Armed with only their bare hands and fierce determination to save the forest upon which their livelihoods depended, Gaura Devi and the women put themselves between the trees and the contractors' chainsaws. The state government had hatched a plan to draw the men of the village away to another town, believing the women would not put up a fight.
They were mistaken.
Gaura Devi stared down the contractors and compelled them to leave the forest. Her actions that day, in March 1974, became legendary -- it led to a 20-year ban on the felling of trees above 1,000 meters (3,280 feet) in the region. And the events at Raini village in northern India were a pivotal moment in what became one of the country's most influential environmental movements.
The Chipko -- meaning "to hug or cling" in Hindi -- started as a campaign by local villagers in the Alaknanda Valley to stop rampant tree felling by developers, which was blamed for a huge flood disaster in 1970 that devastated villages in the area. But it grew into a nationwide conservation movement, receiving international attention for its methods of nonviolent resistance. Images of activists wrapping themselves around trees became an enduring environmental symbol. "It showed ordinary people can change the course of history. Ordinary people can do extraordinary things," said Shekhar Pathak, historian and author of "The Real Chipko."
The message of the Chipko movement was that rampant deforestation and commercial development in ecologically fragile areas like the Himalayas -- a region prone to landslides and floods -- will only increase the severity of disasters.
The movement was credited with the passing of the Indian Forestry Act of 1980, as well as measures banning the felling of trees and the implementation of various acts on biodiversity and conservation.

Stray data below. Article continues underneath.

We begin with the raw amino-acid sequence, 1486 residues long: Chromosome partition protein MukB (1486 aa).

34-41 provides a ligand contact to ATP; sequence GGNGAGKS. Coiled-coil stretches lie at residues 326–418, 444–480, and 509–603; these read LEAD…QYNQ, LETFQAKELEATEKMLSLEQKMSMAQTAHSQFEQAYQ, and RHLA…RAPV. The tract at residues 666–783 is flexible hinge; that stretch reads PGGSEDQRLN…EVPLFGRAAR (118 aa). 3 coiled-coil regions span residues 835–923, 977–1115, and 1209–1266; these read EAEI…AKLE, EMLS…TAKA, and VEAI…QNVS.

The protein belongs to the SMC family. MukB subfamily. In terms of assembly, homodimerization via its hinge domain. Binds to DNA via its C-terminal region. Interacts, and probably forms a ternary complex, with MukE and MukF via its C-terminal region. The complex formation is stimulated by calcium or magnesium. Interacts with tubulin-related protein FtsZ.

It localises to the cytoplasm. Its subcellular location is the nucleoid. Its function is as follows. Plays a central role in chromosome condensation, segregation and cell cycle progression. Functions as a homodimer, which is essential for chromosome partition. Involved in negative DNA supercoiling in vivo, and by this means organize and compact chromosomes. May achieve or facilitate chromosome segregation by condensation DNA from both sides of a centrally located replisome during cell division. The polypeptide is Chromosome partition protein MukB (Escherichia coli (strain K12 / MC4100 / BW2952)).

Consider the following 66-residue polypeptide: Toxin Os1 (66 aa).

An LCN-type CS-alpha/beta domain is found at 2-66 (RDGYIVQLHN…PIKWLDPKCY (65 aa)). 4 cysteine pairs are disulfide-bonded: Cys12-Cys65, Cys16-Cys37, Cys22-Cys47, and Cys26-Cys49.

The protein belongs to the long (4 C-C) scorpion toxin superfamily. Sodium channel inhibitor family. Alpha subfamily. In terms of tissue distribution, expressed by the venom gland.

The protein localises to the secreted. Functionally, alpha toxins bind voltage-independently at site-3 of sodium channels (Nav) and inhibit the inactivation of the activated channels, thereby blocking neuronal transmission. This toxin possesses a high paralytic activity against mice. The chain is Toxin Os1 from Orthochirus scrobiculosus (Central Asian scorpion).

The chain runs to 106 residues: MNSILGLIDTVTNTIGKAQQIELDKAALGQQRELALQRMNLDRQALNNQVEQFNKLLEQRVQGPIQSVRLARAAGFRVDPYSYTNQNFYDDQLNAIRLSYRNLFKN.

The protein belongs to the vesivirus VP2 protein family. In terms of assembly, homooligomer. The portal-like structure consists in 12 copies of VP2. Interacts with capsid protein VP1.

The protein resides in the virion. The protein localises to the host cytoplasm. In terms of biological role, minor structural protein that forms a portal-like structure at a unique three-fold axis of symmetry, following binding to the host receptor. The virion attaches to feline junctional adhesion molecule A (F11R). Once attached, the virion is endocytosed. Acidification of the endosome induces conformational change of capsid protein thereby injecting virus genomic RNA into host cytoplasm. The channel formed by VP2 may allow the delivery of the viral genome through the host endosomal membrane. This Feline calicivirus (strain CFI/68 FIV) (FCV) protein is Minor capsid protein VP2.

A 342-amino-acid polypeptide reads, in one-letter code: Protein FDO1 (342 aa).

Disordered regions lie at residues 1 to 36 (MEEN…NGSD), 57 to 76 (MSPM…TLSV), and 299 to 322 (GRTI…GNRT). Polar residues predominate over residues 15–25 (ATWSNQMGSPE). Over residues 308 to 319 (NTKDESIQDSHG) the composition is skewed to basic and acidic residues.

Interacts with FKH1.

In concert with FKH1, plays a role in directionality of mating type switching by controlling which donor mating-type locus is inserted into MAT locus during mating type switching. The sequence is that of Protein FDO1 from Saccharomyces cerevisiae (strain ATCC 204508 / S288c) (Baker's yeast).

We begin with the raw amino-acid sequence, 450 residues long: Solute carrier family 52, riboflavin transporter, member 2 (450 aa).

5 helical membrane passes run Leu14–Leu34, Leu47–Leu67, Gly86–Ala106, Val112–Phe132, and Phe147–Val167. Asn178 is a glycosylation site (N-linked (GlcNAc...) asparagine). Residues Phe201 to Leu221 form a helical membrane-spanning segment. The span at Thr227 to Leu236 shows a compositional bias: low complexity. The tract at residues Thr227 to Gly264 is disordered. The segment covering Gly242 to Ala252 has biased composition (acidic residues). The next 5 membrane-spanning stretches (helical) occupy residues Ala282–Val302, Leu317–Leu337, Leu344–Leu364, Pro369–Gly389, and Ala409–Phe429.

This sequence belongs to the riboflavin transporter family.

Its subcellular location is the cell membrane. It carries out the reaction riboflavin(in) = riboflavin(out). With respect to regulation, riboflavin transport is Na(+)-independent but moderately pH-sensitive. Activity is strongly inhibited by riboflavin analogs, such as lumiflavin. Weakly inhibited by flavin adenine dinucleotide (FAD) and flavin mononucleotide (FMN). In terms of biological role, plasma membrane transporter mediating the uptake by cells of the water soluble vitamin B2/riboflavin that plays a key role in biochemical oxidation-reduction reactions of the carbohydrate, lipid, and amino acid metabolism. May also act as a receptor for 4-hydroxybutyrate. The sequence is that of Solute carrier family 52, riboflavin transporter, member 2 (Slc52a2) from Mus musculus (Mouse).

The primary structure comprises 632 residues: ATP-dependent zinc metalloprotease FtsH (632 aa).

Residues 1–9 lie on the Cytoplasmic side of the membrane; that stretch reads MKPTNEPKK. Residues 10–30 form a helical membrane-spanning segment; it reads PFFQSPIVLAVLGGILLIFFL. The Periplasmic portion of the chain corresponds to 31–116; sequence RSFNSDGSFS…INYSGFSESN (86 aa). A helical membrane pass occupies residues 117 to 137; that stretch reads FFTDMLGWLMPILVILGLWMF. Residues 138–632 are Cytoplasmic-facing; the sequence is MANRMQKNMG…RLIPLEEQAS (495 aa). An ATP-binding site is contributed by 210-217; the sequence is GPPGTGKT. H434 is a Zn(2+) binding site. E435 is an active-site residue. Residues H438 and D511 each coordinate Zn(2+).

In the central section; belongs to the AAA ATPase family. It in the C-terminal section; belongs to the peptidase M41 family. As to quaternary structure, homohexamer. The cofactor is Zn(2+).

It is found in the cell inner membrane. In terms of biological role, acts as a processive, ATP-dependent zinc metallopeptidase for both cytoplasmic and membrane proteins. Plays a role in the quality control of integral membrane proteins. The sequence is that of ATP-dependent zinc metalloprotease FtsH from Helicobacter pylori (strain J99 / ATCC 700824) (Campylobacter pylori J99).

But in the years since, the region has continued to be beset by a series of disasters, with villagers, activists and scientists say their repeated warnings have gone unheeded.
"We were assured that this valley will not see another iteration of 1970-like devastation. We started to feel apprehensive after seeing the kinds of activities that started in this area, especially without taking heed to the environment in last few decades," said Chandi Prasad Bhatt, environmentalist and one of the original leaders of the Chipko movement. "But this devastation was over what we had feared."
On February 7, residents of Raini village in Chamoli district -- once the cradle of the Chipko environmental movement -- watched in horror as an avalanche of water, ice and rock crashed through the Rishiganga Valley, wiping out bridges, roads, houses and two hydropower dams.
For almost a week, rescue teams have dug through the mountains of mud and debris to reach at least 43 workers believed to be trapped in a tunnel of the state-owned Tapovan Vishnugad hydropower project. But rescue operations have been stalled by rising water levels in the Rishiganga river.
Against the odds, two people were rescued alive on Thursday -- but hopes of finding more survivors is dimming. At least 38 people have been killed and 170 are still missing, thought buried or trapped in the dams' tunnels.
Bad weather is also hampering rescue and relief work to 13 villages cut off by Sunday's disaster, with medical personnel setting up camps for stranded villagers.
"We have just heard that the river is flooding in, we were trying to clear a path to the villages that have been cut off but now we have asked everyone to pull back and we will have to change strategy," Vasant Pawre, a spokesperson for the NDRF in Uttarakhand said Thursday.
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